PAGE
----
Take the 2-minute tour ×
Mathematica Stack Exchange is a question and answer site for users of Mathematica. It's 100% free, no registration required.

Given that $$X = \{(x,y,z) \in \mathbb{R}^3 |\, x^2 + y^2 + z^2 - 2(xy + xz + yz) = k\}\,,$$ where $k$ is a constant. Also given that a group $G$ is represented by $$\langle g_1,g_2,g_3|\, g_1^2 = g_2^2 = g_3^2 = 1_G\rangle\,.$$ $G$ acts on $X$ such that $$g_1 \cdot (x,y,z) = (2(y+z) - x,y,z)\,,$$ $$g_2 \cdot (x,y,z) = (x,2(x+z)-y,z)$$ and $$g_3 \cdot (x,y,z) = (x,y,2(x+y)-z)\,.$$ So given $(x_0,y_0,z_0) \in X$, how do I go about plotting the orbit of the point $(x_0,y_0,z_0)$, ie $$\{g \cdot (x_0,y_0,z_0) \,|\, g \in G\}\,,$$ on a 3D graph? Would ListPointPlot3D be useful to plot all the points? How about other plotting functions?

share|improve this question
2  
@Yves This problem does not appear to have anything to do with equations of motion: the term "orbit" refers to the group action, not to any actual astronomical body :-). The image of this group representation is infinite (e.g., $g_1g_2$ has infinite order), yet discrete. Thus, plotting all the points in an orbit is rather a challenge! –  whuber Oct 29 '12 at 11:19
    
@whuber drat! Did not read properly - I am in aerospace, so the word orbit + {x,y,z} kind of triggered celestial reflexes. Either way, it is out of my hands (and over my head) now :-) –  Yves Klett Oct 29 '12 at 11:54
2  
ahem....(once more) Welcome to Mathematica.SE! Did you try something on your own already? How would you normally go about deriving the relevant points? –  Yves Klett Oct 29 '12 at 11:57
1  
Welcome to Mathematica.SE! I suggest the following: 1) As you receive help, try to give it too, by answering questions in your area of expertise. 2) Read the FAQs! 3) When you see good Q&A, vote them up by clicking the gray triangles, because the credibility of the system is based on the reputation gained by users sharing their knowledge. ALSO, remember to accept the answer, if any, that solves your problem, by clicking the checkmark sign` –  chris Oct 29 '12 at 21:27
add comment

2 Answers

up vote 12 down vote accepted

Because the image of the group under this (linear) representation is infinite, we will need to limit the orbits.

Working in the abstract group

Presuming it may eventually be of interest to depict multiple orbits, let's compute a large number of group elements once and for all. It seems efficient to do this abstractly, in terms of the given presentation, before performing the matrix multiplications, because (a) the representation appears to be faithful (it introduces no new relations among the group elements) and (b) we can eliminate many unnecessary matrix multiplications at the outset. To this end, let's create a new object--word--to represent an abstract element of any group all of whose generators have order 2.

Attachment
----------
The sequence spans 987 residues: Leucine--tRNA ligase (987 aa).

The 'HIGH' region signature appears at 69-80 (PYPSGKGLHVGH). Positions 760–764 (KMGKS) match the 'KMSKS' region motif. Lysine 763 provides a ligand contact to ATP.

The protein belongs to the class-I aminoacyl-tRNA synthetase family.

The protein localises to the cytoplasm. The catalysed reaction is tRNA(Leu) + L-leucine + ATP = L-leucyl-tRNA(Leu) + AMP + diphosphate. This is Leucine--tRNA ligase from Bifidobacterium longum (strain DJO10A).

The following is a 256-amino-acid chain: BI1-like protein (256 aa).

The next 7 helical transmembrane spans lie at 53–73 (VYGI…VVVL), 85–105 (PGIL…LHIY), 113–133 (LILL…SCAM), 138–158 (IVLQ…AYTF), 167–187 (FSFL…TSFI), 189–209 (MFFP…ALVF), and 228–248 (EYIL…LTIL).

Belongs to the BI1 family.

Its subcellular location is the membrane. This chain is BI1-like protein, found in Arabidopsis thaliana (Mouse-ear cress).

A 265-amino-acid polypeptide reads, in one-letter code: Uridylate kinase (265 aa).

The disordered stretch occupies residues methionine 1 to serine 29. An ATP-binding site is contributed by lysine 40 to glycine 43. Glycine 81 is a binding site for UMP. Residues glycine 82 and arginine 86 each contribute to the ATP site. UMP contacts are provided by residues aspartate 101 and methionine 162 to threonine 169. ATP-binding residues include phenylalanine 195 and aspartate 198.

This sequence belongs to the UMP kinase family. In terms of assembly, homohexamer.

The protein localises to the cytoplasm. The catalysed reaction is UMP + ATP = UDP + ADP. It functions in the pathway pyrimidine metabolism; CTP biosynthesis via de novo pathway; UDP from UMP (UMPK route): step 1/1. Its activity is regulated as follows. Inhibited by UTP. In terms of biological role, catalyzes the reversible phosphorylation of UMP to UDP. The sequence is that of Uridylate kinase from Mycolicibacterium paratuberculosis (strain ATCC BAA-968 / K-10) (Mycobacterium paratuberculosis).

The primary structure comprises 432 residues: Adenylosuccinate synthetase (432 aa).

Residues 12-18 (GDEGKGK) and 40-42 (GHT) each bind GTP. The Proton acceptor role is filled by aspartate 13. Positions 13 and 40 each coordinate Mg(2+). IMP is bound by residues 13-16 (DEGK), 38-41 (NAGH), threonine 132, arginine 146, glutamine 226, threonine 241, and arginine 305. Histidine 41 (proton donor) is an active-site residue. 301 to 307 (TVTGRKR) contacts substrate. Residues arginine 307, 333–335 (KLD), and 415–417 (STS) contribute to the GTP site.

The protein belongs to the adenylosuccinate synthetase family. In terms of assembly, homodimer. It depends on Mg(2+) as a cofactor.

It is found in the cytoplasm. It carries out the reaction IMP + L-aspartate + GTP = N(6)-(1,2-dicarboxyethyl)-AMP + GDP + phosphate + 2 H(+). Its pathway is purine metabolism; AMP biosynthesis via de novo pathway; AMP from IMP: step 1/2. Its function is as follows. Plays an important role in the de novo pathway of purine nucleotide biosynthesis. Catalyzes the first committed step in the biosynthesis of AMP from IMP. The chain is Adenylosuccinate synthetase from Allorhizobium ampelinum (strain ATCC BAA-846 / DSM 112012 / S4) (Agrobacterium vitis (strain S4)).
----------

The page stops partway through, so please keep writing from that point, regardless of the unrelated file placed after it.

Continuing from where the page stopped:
Unprotect[NonCommutativeMultiply]; Clear[NonCommutativeMultiply];
word[g___] ** word[h___ ] := word[g, h];
word[g1___, g_] ** word[g_, h2___] := word[g1, h2];
Protect[NonCommutativeMultiply];

The first line is generic--that's how multiplication works in a free group--and the second line expresses the relations $g_i^2=1$.

NestList will create all words involving up to n products of generators, starting with the identity (as expressed by the empty word). Applying Union at each stage eliminates duplicates:

twoGroup[generators_List, n_Integer] := 
 Flatten[NestList[(Flatten[Outer[NonCommutativeMultiply, #, generators]] // Union) &,  
  {word[]}, n]] // Union

(If you do not flatten the list, it will be partitioned into sublists corresponding to the word length.)

Computing with a linear representation of the group

The group action can now be computed by converting these abstract words into products of matrices and performing the multiplications once and for all. Because matrix multiplication (Dot) does not know the dimension of the representation for the empty word, we need to make provision for that special case.

rep = {Subscript[g, 1] -> {{-1, 2, 2}, {0, 1, 0}, {0, 0, 1}}, 
   Subscript[g, 2] -> {{1, 0, 0}, {2, -1, 2}, {0, 0, 1}}, 
   Subscript[g, 3] -> {{1, 0, 0}, {0, 1, 0}, {2, 2, -1}}, 
   word[] -> IdentityMatrix[3], word -> Dot};

Applying these replacement rules to the result of twoGroup will produce a list of matrices corresponding to all the abstract group elements it outputs (including the identity). (When the group action is not faithful, there may be duplicates among these matrices.)

Plotting point orbits in a surface

We're all set. But before showing the orbits, let's plot the surface as a reference.

f[x_, y_, z_] := (x - y - z)^2 - 4 y z;
surface[{x0_, y0_, z0_}, cmax_] := 
  ContourPlot3D[f[x, y, z], {x, -cmax, cmax}, {y, -cmax, cmax}, {z, -cmax, cmax},
    Contours -> {f[x0, y0, z0]}, ContourStyle -> Opacity[0.5], Mesh -> None];

This has been formulated to draw the surface passing through a specified point $x_0$, limited within a specified cube. Now we can specify any point $x$, the maximum word length $n$, and let it fly (using, say, ListPointPlot3D):

orbit[x_List, g_List] := #.x & /@ g;

Module[{x = {-1/6, -1/3, 1/4}, n = 9, points},
 points = orbit[x, twoGroup[word /@  {Subscript[g,1], Subscript[g,2], Subscript[g,3]}, n] /. rep];
 Show[surface[x, Max[Abs[points]]], 
  ListPointPlot3D[points, PlotStyle -> Directive[Black, PointSize[0.01]]]]
 ]

Plot

Using these functions, generalizations are now easy--plotting multiple orbits, symbolizing the points by the lengths of the words they correspond to, etc. Just be a little careful: the orbit sizes grow exponentially; there are $3(2^{n})-2$ words of length through $n$.

share|improve this answer